Modelling catchment areas for secondary care providers: a case study.
Health Care Manag Sci
Hospitals need to understand patient flows in an increasingly competitive health economy. New initiatives like Patient Choice and the Darzi Review further increase this demand. Essential to understanding patient flows are demographic and geographic profiles of health care service providers, known as 'catchment areas' and 'catchment populations'. This information helps Primary Care Trusts (PCTs) to review how their populations are accessing services, measure inequalities and commission services; likewise it assists Secondary Care Providers (SCPs) to measure and assess potential gains in market share, redesign services, evaluate admission thresholds and plan financial budgets. Unlike PCTs, SCPs do not operate within fixed geographic boundaries. Traditionally, SCPs have used administrative boundaries or arbitrary drive times to model catchment areas. Neither approach satisfactorily represents current patient flows. Furthermore, these techniques are time-consuming and can be challenging for healthcare managers to exploit. This paper presents three different approaches to define catchment areas, each more detailed than the previous method. The first approach 'First Past the Post' defines catchment areas by allocating a dominant SCP to each Census Output Area (OA). The SCP with the highest proportion of activity within each OA is considered the dominant SCP. The second approach 'Proportional Flow' allocates activity proportionally to each OA. This approach allows for cross-boundary flows to be captured in a catchment area. The third and final approach uses a gravity model to define a catchment area, which incorporates drive or travel time into the analysis. Comparing approaches helps healthcare providers to understand whether using more traditional and simplistic approaches to define catchment areas and populations achieves the same or similar results as complex mathematical modelling. This paper has demonstrated, using a case study of Manchester, that when estimating the catchment area of a planned new hospital, the extra level of detail provided by the gravity model may prove necessary. However, in virtually all other applications, the Proportional Flow method produced the optimal model for catchment populations in Manchester, based on several criteria: it produced the smallest RMS error; it addressed cross-boundary flows; the data used to create the catchment was readily available to SCPs; and it was simpler to reproduce than the gravity model method. Further work is needed to address how the Proportional Flow method can be used to reflect service redesign and handle OAs with zero or low activity. A next step should be the rolling out of the method across England and looking at further drill downs of data such as catchment by Healthcare Resource Group (HRG) rather than specialty level.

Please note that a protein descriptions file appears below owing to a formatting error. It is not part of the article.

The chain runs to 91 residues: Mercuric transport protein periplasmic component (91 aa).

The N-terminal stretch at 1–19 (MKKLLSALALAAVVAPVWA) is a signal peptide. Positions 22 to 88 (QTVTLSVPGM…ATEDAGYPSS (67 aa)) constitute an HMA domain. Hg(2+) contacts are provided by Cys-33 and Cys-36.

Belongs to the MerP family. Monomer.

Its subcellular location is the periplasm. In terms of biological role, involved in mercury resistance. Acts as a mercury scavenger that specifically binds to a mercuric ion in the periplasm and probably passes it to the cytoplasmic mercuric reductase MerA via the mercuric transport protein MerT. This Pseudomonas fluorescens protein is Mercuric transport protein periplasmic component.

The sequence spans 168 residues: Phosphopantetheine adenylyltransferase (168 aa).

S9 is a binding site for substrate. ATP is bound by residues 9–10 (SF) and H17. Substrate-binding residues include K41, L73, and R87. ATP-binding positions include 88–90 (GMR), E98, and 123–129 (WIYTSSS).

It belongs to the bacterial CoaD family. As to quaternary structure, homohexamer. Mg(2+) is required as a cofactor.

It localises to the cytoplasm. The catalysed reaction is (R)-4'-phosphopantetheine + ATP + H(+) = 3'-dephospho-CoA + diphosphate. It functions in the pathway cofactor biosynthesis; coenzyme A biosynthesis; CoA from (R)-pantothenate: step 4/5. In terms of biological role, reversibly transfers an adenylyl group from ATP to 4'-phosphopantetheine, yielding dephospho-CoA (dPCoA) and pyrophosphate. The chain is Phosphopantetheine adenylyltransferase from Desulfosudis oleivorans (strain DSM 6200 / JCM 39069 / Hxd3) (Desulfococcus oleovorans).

|Title:||Modelling catchment areas for secondary care providers: a case study.|
|Keywords:||Catchment Area (Health), Great Britain, Health Services Needs and Demand, Humans, Models, Theoretical, State Medicine, Urban Health Services|
|UCL classification:||UCL > School of BEAMS > Faculty of Engineering Science
UCL > School of BEAMS > Faculty of Engineering Science > Civil, Environmental and Geomatic Engineering
Archive Staff Only